Tech Marinade
Uncovering Hidden Innovation in DIY Electronics
MetaWear: Make Wearables in 30 Minutes or Less!
by Ryan Sailor ▪ 4.1.2014 News


You can’t send an Arduino to production, but you can send a MetaWear!

A new Kickstarter by the team at mbientlab ( features a device that promises to cut prototyping times and hardware development costs for hardware projects. Their device, the MetaWear, is a small development board, 17mm by 26 mm in size, that packs a Cortex-M0 microcontroller and Bluetooth 4.0. A simple API for iOS and Android makes it easy to utilize the MetaWear without writing a line of firmware.

The Mbientlab team launched a Kickstarter for their previous product, the Cubit, back in October. They learned the hard way that crowdfunding can fall short of goals if the product does not fit the market in just the right way. This did not discourage Laura Kassovic or Matt Baker, co-founders of Mbientlab, who saw an opportunity in using a generalized version of the Cubit’s electronics to create a device that could drastically speed up development time and reduce costs for many hardware startups. A few iterations later, the MetaWare was born.

Mbientlab wants the MetaWear to remove the hassle of hardware design so they designed it to be fully cost-optimized and production ready. Unlike an Arduino and breadboard prototype, the MetaWear needs no re-design after the prototyping stage and can be used in products that are ready-to-ship. Ideally, anyone can use Bluetooth Low Energy technology in their designs without the need of a professional electrical engineer.

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Mooshimeter Is the Multimeter We Always Wanted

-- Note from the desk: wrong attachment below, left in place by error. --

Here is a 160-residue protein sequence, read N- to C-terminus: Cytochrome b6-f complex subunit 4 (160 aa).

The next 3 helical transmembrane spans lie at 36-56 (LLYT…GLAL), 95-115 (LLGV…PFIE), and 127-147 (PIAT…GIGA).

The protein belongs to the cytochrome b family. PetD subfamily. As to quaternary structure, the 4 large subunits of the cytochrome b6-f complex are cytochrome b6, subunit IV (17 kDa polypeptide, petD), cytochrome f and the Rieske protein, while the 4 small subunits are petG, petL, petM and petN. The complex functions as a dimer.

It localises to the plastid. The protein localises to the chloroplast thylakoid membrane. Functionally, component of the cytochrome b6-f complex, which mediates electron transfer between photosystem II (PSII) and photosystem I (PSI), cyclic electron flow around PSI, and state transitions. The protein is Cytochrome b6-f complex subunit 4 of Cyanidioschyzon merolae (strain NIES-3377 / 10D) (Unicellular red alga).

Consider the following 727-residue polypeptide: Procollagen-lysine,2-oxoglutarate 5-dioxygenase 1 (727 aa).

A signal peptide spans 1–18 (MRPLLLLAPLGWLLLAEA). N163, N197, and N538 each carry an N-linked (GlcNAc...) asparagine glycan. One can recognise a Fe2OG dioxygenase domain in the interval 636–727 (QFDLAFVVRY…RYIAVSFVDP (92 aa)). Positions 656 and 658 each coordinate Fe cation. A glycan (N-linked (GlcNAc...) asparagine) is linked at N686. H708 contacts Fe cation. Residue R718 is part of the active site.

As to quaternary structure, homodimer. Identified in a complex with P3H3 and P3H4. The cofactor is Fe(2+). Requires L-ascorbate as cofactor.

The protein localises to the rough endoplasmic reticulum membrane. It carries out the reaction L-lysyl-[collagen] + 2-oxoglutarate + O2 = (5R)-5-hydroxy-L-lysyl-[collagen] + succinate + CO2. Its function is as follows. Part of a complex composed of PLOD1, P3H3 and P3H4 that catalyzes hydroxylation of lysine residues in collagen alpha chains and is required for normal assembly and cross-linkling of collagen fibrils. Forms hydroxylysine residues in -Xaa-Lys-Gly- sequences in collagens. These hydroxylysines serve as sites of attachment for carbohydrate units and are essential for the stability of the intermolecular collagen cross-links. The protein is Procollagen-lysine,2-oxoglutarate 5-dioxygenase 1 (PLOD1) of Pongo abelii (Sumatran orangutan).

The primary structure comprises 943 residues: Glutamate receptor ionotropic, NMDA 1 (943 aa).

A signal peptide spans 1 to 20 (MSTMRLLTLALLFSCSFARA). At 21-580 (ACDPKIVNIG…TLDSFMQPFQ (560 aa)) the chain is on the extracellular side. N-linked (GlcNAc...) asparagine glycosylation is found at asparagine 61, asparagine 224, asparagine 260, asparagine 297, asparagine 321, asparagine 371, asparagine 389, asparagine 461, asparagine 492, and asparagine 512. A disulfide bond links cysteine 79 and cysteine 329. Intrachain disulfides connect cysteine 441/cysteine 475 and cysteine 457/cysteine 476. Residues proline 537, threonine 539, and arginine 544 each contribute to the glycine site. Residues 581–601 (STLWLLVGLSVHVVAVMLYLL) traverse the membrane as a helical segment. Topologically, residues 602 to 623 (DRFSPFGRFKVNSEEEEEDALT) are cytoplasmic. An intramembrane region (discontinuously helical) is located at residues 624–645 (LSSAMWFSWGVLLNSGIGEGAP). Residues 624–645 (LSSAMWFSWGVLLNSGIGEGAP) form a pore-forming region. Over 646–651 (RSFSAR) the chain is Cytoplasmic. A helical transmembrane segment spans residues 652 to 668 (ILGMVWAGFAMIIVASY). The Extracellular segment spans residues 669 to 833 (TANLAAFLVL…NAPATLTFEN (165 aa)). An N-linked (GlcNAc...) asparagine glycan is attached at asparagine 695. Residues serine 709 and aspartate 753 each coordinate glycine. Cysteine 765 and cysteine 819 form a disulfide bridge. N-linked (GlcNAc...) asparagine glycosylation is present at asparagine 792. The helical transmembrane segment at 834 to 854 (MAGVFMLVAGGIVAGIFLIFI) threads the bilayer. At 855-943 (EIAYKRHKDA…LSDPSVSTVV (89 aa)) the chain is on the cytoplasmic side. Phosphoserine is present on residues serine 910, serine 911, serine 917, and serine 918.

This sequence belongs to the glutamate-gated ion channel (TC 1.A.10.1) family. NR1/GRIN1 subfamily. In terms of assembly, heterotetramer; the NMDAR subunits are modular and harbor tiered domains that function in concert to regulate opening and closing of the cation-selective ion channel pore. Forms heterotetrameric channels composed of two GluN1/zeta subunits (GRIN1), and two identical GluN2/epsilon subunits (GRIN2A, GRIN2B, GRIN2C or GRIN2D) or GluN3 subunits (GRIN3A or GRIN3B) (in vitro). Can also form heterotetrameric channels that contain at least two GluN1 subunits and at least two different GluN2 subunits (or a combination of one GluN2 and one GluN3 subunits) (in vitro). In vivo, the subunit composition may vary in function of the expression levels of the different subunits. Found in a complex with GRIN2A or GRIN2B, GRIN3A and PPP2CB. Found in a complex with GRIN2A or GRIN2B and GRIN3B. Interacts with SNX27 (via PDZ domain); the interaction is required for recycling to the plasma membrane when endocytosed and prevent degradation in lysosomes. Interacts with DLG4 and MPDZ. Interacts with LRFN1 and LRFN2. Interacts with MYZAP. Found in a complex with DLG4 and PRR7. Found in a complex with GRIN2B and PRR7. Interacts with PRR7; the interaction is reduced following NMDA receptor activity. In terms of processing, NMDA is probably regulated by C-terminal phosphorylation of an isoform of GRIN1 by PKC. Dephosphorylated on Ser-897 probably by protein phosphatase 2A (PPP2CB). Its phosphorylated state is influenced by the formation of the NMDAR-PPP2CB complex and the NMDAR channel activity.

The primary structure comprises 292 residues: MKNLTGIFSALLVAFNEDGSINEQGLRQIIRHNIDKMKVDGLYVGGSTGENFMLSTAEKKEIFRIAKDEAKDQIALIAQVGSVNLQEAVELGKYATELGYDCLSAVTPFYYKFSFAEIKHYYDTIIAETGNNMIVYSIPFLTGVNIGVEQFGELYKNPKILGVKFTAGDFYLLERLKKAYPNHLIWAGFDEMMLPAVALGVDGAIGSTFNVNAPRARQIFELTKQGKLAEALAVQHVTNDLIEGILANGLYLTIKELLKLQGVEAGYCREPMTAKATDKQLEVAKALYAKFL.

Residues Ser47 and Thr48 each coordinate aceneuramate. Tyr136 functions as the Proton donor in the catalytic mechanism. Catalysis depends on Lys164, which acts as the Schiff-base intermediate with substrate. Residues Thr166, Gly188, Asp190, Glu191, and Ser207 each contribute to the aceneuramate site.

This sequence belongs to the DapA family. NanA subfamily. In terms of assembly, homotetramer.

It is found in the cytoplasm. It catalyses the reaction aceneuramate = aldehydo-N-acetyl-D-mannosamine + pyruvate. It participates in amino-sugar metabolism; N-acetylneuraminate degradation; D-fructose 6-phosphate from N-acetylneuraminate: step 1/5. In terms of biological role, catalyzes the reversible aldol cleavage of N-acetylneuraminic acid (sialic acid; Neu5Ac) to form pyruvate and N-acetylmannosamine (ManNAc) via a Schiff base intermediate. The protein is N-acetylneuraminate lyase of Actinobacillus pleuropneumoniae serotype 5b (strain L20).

by Ryan Sailor ▪ 1.9.2014 News


We took a look at innovative multimeters at the Maker Faire in New York in September when we previewed the Voltset, a smartphone based multimeter.

As I said in the Voltset preview, multimeters have not changed in design for a few decades. You might question why a design that works should be altered, but a new project on Dragon Innovation’s crowd funding website will definitely leave you wondering what other tools need a modern retouch.

That project is the Mooshimeter by Mooshim Engineering.

Like the Voltset, the Mooshimeter plans to take advantage of modern smart devices to expand the capabilities of traditional multimeters. By shifting the burden of display and control to another device, the Mooshim team could afford to make improvements in other areas of the Mooshimeter. While the Voltset makes a convenient pocket-sized multimeter to carry anywhere and take any sort of measurement, the Mooshimeter is a rugged data-collection device, designed to be placed in tight spaces or hard to reach places (where no multimeter has gone before!).

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Sphero 2.0: Gyroscopic Robot Brings VR Into the Real World
by Ryan Sailor ▪ 9.28.2013 News

Sphero might possibly be my new favorite toy.  It’s a robot, a controller, and a virtual reality game all wrapped in one.  When we caught site of it at the Maker Faire in New York, Kyle and I knew we had to write an article on it.  Of course we had to try it out, too.

It's like a hamster ball without the hamster.

Major Ramp Action.  This ball has some horsepower.

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VoltSet: A Smart Multimeter For Smart Phones
by Ryan Sailor ▪ 9.25.2013 News

Most engineers are familiar with the multimeter, a rather ubiquitous tool in any laboratory recognizable for its brick-like shape and radial mode selector.

Turn my dial, baby.

Your standard day-to-day multimeter.  Look at that dial-turning action. source: Buzzle

Multimeter design has been somewhat of a stagnant craft, the basic look and layout being maintained for a several decades.  A company we met at Maker Faire New York is bringing multimeter design into the 21st century.

Making smart phones even smarter

The Mega-VoltSet connects to your smartphone.

That company is VoltSet (@Voltset), lead by Tom Wang.  He’s on a mission to make the multimeter sexy, modern, and accessible.  His line of VoltSet multimeters accomplishes this by reducing the size of the hardware and connecting to a smartphone which provides a friendly user interface.

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